For this move, you'll need a swiss ball, also known as an exercise ball - these are often located in the stretch zones of gyms. You'll be relying on your core for stability here, so focus on form and build speed as you feel comfortable.

  • Start in a high plank position with your hands on the floor below your shoulders, arms outstretched and your shins on a swiss ball behind you.

  • Engage your core and, keeping your back straight and parallel to the floor, pull your knees towards your chest by squeezing your abs as you exhale. This should roll the swiss ball inwards towards you until just the tops of your feet are touching it.

  • Then extend your legs back to the starting position.

  • Repeat for 40 seconds.

5. Scissor Kicks

Although these may look simple, you'll be feeling the burn in your abs in no time. Make sure to keep your back pressed to the floor so you can focus on working your abs rather than your lower back.

  • Lie on the floor with your core tight and your legs straight and together.

  • Either place your hands at your sides with palms into the floor to help keep you steady, or tuck them under your glutes if you’d prefer a little additional support.

  • With an ever so slight bend in your knees, lift your legs off the floor to about 45 degrees.

  • Move your left leg slightly upwards and your right leg slightly downwards, and then move each horizontally inwards towards each other until you have your left foot sitting just above your right foot.

  • Quickly alternate so your left foot is lower and your right foot is above.

  • Repeat as quickly as you can until the 40 seconds is up.

6. Up Down Plank

Another plank variation that will work up more of a sweat than the original static plank, the up down plank is an excellent way to target your core, as well as your upper body.

  • Hold a high plank position with your feet hip-width apart.

  • Keeping your core engaged, lower your right elbow to the mat and then your left, coming into an elbow plank.

  • Place your right hand on the mat and straighten your right elbow. Do the same on the left to return to a full plank. That counts as one rep.

7. Side Plank Dips

Yes, you read that right, another plank variation - they really are the best for working the whole core, including your abdominals. This kind of plank targets your obliques (also known as your 'side abs'), so worth incorporating into your HIIT workout alongside the plank jacks and/or up down planks. As this targets just one side of your body, we recommend working through your high intensity time period (e.g. your 40 seconds of high energy) focusing on one side, then have your rest before alternating to the other side.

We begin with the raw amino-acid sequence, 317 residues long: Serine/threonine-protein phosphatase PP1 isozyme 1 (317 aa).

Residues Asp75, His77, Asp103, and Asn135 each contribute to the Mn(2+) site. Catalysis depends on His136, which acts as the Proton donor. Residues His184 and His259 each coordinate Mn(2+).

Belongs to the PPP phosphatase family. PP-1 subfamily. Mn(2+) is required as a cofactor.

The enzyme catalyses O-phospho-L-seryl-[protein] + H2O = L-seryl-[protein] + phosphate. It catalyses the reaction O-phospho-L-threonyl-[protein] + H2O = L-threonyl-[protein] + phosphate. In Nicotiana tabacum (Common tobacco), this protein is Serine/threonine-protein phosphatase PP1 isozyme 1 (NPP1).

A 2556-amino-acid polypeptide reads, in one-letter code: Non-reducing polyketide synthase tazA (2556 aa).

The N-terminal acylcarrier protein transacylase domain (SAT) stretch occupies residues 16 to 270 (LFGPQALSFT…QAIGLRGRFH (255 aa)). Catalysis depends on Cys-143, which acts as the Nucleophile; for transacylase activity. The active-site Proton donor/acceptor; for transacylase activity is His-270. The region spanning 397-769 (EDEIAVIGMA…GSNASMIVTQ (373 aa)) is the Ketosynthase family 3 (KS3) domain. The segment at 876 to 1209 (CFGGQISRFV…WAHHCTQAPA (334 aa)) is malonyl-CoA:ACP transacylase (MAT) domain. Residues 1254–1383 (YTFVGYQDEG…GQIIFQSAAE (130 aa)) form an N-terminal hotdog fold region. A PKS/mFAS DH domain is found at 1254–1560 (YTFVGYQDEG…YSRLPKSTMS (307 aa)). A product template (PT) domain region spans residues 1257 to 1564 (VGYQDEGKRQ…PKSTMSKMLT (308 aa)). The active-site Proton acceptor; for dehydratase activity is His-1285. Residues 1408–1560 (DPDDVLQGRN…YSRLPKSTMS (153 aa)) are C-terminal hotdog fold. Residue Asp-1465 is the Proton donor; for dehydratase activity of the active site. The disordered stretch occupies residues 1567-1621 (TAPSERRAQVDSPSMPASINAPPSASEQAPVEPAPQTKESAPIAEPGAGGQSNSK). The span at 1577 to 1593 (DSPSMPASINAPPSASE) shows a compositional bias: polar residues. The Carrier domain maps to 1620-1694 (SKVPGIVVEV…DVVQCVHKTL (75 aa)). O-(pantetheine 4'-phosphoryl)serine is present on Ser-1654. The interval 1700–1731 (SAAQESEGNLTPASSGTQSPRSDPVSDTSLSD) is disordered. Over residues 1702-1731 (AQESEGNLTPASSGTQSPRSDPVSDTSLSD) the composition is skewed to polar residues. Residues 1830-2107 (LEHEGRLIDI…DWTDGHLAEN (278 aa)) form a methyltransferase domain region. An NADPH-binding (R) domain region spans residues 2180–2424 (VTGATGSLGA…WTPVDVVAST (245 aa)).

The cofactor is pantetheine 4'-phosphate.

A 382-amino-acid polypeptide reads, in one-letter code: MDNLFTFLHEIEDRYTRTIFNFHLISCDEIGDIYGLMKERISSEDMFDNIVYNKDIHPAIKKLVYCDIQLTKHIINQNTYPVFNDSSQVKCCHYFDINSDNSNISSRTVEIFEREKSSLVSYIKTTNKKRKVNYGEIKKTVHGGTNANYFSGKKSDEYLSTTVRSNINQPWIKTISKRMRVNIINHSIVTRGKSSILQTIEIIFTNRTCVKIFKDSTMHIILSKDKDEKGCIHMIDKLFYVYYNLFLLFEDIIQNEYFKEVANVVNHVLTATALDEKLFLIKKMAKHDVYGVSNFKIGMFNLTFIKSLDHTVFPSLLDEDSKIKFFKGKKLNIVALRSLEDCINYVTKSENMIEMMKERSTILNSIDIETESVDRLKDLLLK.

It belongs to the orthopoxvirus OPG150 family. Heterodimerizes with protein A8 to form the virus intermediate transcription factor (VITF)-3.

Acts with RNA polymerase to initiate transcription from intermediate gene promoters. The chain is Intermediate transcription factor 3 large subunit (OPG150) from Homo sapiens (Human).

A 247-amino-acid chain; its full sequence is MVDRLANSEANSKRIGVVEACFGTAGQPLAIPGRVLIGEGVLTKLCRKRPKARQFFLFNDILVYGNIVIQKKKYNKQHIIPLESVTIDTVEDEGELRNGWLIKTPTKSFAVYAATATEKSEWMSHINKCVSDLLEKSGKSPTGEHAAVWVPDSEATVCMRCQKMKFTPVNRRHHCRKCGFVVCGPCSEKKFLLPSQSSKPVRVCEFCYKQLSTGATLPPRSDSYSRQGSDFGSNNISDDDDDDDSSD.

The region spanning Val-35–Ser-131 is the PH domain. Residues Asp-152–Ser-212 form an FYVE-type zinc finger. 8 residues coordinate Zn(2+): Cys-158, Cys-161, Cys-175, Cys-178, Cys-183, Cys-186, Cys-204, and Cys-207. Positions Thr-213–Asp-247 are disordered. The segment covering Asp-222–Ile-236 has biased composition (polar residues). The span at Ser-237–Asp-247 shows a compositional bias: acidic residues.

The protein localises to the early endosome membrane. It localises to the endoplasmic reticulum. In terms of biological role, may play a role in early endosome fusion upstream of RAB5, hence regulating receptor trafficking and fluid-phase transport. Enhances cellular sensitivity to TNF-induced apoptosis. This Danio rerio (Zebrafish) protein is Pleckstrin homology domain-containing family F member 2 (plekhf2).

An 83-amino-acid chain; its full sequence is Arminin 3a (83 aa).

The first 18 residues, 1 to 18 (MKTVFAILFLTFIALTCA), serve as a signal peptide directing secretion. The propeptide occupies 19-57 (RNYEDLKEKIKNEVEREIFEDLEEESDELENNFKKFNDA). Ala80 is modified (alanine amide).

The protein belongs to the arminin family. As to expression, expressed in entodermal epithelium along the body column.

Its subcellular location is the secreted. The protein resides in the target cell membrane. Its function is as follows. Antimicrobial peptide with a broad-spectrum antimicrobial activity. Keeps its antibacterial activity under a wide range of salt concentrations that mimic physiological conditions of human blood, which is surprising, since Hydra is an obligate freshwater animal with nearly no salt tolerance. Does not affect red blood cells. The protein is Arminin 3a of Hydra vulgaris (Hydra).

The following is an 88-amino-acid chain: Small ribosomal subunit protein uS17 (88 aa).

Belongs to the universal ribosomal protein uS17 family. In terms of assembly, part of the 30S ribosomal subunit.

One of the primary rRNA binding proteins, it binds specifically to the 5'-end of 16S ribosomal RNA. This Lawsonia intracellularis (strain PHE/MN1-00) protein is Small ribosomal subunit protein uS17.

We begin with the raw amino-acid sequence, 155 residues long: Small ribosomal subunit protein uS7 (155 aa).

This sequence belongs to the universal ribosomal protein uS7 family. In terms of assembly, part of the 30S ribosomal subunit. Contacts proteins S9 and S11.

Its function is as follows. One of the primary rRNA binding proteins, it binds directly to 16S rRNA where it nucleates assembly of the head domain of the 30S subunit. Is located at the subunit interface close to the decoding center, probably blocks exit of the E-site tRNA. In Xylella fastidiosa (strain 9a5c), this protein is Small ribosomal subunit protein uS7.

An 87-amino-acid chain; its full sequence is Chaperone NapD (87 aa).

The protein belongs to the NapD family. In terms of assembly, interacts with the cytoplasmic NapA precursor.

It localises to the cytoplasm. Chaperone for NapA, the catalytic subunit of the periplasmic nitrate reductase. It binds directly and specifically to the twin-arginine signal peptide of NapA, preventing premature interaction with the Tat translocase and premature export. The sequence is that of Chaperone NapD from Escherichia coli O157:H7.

• Lie on your left side with legs stretched out.

  • Place your elbow on the floor directly underneath your shoulder with your palm facing the ground.

  • Stack your feet on top of each other and lift your body up to neutral.

  • Squeeze your core then dip your hips down toward the floor.

  • Rise them back into a side plank. Repeat until the time is up.

8. Reverse Crunch

The reverse crunch is a useful exercise to help strengthen the lower part of the abdominals. It's a great starting exercise that leads into progressions like leg raises, hanging leg raises and eventually, toes to bar. For a traditional crunch, you use your abs to bring your upper body towards your knees - with a reverse crunch you're using your abs to bring your lower body towards your torso. Focus on your abs throughout, using them to power the movement rather than your lower back.

  • Lie on your back with your knees bent, feet flat on the floor and arms by your sides for support.

  • Engage your core and press your back into the floor.

  • Without lifting your upper body, start to pull your knees up towards your chest, just enough to raise your hips off the floor, making your stomach curl inwards.

  • Lower your hips back to the floor.

  • Repeat for 40 seconds.

9. Hollow Hold

This ab exercise will work your entire core. As you may be able to tell from the name, this is a static movement that you literally 'hold' for the allocated time. So, while it's not as high energy as the other ab exercises we've listed here, the intensity comes from holding the position for the full 40 seconds, keeping your core strong and your body steady.

  • Lie on your back with arms stretched overhead and your upper arms pressed towards your ears.

  • Draw your belly button to the floor and press your lower back flat into the ground - don’t let it lift throughout the whole hold.

  • Keeping your arms and legs straight, engage your core and focus on your abs as you lift your arms and shoulder blades off the ground.

  • At the same time, raise your legs until they’re at around a 45 degree angle from the floor.

  • Hold in this position for the full 40 seconds, before lowering to the ground.

10. Overhead Weighted Sit Up

A classic sit up with a twist, weighted plate sit ups will target your upper abdominals. There's no need to rush this movement - just keep repeating while focusing on good form.

  • Lie on the mat with your knees slightly bent and feet on the floor.

  • Holding a weighted plate or dumbbell in both hands stretch your arms straight so that the weight is positioned above your chest.

  • Keeping your arms in this position and the weight held above you, squeeze your abs to perform a sit up.

  • Slowly lower down back to the starting position.

  • Repeat.

Check out our abs workouts section for plenty more inspiration for working and strengthening your core, or download the free PureGym app for more exercise ideas. 

Other posts you may find useful for abs-inspiration include: